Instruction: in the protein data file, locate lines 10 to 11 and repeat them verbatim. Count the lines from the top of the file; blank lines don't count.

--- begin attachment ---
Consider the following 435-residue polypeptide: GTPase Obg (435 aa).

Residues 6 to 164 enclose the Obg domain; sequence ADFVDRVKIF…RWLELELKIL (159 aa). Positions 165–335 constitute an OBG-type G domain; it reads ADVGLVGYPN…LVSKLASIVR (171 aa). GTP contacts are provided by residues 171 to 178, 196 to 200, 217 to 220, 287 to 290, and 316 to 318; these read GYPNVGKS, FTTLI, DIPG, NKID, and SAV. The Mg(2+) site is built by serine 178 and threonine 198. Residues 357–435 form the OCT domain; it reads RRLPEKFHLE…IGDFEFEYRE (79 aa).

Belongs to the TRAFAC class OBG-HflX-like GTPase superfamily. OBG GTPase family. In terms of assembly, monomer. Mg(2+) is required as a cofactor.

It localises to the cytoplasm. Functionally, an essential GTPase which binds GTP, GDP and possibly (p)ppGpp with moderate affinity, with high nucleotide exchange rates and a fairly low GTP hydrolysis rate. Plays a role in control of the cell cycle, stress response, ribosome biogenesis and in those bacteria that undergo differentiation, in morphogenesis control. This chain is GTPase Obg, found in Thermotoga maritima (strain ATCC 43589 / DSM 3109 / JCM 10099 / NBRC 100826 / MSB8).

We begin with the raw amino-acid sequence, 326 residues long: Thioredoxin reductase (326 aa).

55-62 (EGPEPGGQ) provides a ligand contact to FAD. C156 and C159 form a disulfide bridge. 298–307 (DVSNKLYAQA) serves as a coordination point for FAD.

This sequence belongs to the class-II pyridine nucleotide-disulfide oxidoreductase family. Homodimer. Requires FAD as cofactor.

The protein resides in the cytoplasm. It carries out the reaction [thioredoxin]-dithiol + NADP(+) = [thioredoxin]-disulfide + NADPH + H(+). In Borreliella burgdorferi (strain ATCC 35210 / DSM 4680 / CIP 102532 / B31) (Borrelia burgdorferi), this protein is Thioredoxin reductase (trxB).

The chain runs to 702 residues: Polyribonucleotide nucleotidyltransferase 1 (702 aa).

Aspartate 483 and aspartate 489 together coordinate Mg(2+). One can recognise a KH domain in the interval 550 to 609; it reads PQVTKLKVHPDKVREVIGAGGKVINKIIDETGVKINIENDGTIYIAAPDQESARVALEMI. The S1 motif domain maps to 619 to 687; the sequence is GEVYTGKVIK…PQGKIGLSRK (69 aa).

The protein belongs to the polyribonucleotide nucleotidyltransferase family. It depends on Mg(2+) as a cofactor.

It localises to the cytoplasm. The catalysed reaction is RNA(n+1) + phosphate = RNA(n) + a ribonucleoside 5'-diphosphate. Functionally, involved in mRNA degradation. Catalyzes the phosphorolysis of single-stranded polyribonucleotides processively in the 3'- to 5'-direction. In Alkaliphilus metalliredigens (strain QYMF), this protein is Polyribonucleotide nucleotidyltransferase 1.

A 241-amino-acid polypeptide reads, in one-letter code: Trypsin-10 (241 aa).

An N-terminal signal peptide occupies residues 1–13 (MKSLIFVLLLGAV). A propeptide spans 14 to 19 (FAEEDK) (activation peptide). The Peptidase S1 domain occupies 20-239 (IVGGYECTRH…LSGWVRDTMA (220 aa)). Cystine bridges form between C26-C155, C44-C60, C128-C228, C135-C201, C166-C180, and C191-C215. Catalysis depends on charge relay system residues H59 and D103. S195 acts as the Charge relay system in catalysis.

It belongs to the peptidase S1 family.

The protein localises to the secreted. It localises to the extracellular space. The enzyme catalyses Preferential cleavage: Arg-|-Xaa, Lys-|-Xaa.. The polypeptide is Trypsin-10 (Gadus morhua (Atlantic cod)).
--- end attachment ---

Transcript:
Aspartate 483 and aspartate 489 together coordinate Mg(2+). One can recognise a KH domain in the interval 550 to 609; it reads PQVTKLKVHPDKVREVIGAGGKVINKIIDETGVKINIENDGTIYIAAPDQESARVALEMI. The S1 motif domain maps to 619 to 687; the sequence is GEVYTGKVIK…PQGKIGLSRK (69 aa).

The protein belongs to the polyribonucleotide nucleotidyltransferase family. It depends on Mg(2+) as a cofactor.